At the ECC, his job is co-ordinating the intelligence team to ensure a wider picture of what is happening in the community.
“We are looking closely at the social environment and how Covid-19 is affecting the Gisborne region as a whole and what that could lead to,” he said.
‘Preparation is everything . . .’
The biggest challenges at the start were around establishing processes for a pandemic when most training had focused on natural disasters.
“I am really pleased we were able to pull together as such a strong team and operate so effectively for the community and region. Our team at the ECC has created a real whānau sort of base, which is key in these types of situations.”
There’s a buzz in the room not unlike a newsroom. Hushed conversations on cellphones and one-sided snippets of Zoom meetings. Radios chirp with feedback from the kai delivery teams on their Coast runs.
When kai parcels head out late in the day because the delivery truck has been delayed, there is no shortage of volunteers to drive to the top of the Coast to make sure people have food on their tables.
The team has scaled down a bit since Covid-19 Alert Level 4 but the passion and intensity of those ensuring the needs of the community are met has not diminished.
The 1pm Prime Minister’s briefing creates a physically-distanced gathering with everyone quiet as the daily numbers are announced. A sigh of relief moves swiftly through when it remains low. The pride in the efforts of Tairāwhiti to keep those numbers down is palpable.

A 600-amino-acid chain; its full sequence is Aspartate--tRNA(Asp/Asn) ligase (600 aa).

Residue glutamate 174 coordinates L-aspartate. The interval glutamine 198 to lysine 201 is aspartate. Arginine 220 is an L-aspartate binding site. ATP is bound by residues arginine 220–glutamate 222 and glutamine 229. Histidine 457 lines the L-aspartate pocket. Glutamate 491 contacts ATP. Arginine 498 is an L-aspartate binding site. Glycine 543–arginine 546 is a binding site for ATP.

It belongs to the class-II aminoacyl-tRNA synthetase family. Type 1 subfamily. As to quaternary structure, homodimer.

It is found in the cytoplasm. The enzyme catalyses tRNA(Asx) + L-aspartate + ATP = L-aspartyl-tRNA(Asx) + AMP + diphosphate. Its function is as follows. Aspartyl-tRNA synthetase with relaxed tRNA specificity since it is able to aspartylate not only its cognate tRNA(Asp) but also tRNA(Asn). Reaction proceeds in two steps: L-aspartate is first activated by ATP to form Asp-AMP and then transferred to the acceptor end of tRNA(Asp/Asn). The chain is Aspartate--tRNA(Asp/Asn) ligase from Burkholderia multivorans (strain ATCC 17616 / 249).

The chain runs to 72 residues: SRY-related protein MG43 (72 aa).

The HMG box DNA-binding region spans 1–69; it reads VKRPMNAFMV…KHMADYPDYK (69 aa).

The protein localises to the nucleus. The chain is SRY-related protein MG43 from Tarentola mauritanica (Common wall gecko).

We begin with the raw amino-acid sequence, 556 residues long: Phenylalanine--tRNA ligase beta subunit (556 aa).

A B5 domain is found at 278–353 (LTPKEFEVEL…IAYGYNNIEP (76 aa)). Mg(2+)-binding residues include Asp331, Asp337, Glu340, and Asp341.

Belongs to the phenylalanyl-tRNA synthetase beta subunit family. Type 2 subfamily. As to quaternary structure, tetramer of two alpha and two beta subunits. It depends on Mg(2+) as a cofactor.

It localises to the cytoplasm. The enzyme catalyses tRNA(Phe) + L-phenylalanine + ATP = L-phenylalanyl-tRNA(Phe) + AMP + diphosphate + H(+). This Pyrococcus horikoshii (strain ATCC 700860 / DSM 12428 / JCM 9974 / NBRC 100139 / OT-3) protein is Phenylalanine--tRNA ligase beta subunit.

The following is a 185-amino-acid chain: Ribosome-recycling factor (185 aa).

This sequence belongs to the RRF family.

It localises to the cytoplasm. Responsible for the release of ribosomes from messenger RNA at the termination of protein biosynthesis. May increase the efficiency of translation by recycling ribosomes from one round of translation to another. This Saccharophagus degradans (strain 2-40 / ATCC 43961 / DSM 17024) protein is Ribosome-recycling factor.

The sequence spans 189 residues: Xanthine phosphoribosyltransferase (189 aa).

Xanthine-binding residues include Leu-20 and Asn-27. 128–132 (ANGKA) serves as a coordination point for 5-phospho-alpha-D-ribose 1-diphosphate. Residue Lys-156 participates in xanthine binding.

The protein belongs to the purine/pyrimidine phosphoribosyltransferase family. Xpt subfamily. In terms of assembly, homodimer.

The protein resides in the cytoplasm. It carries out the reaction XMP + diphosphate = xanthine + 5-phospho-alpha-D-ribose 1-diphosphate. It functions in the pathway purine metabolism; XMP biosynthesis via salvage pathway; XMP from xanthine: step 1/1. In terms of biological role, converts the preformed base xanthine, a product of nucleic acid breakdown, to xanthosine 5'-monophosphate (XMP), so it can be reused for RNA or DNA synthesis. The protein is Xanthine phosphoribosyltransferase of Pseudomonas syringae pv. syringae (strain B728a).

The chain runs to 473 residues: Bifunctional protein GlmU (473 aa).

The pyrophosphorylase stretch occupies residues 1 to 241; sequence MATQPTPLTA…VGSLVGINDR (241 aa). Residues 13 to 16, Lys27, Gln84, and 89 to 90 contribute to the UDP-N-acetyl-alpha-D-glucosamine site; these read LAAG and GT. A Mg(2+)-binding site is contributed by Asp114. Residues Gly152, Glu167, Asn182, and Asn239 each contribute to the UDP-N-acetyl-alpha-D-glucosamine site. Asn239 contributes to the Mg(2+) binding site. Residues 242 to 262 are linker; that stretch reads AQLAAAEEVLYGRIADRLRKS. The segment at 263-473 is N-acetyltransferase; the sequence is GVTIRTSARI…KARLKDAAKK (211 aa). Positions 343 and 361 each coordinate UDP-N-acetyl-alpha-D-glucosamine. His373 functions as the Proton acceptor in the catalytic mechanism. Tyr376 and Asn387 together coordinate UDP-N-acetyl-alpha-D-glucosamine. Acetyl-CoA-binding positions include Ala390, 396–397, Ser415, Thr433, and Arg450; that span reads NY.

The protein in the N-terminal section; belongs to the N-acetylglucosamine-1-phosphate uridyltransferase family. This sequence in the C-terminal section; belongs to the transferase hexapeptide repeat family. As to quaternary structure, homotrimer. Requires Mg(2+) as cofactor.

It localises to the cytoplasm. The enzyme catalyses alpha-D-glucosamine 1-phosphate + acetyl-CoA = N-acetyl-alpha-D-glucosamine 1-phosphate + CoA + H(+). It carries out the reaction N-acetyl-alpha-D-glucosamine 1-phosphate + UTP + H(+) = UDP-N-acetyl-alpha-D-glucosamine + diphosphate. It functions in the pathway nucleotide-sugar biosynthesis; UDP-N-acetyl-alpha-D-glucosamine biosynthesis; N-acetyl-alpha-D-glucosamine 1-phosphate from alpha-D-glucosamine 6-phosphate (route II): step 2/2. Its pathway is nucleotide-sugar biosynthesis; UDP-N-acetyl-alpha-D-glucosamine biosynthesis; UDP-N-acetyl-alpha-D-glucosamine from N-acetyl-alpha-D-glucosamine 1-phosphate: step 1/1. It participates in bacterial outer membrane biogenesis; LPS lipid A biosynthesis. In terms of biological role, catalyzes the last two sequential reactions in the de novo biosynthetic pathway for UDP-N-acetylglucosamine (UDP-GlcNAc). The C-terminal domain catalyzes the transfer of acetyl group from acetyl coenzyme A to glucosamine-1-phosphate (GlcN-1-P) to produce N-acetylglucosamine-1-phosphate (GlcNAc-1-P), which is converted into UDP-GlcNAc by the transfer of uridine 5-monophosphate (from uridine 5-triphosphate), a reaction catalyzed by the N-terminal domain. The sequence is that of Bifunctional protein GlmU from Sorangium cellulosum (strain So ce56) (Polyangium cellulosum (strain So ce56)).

“We couldn’t be more proud of the team that has come together from across Tairāwhiti with Police, health, Fire and Emergency NZ, the Ministry of Social Development, NZTA and our iwi partners to look after our community through this emergency,” says Dave.
The ECC holds regular training exercises with Council staff to ensure most are trained and can step in when there is an emergency. However, no-one predicted an international crisis like this one . . . tsunami, floods, earthquakes and other natural disasters were all well covered but a pandemic? That truly was unprecedented territory for all.
However, the ethos and processes inside the Tairāwhiti Civil Defence Management team in helping the wider community remain the same. The exercises done over the past year are solid and have assisted staff to slip easily into gear. The teams — operations, intelligence, welfare, logistics and public information — work together seamlessly and each has the other’s back.
While it is a formal operation, there is a familiar feeling in the room, thanks to those exercises.
The team will scale back further as the alert levels drop, but there is still plenty of work going on in the recovery phase of the district and lots of learnings for the next time the district is faced with a state of emergency.
Wiremu will be looking closely at everything that has been done and what could be done differently. For him, it’s well summed up by Ben Franklin’s words:
“By failing to prepare, you are preparing to fail.”
“Preparation is everything when it comes to Civil Defence and how a community copes in a disaster,” says Wiremu.
Helping the community through their ECC work during the COVID-19 pandemic are (left) CDEM operations recovery Bronwyn O’Reilly and ECC intelligence manager Kupu Lloyd. Photo by Diana Dobson/The Black Balloon
The ECC in full swing during the COVID-19 pandemic. Photo by Diana Dobson/The Black Balloon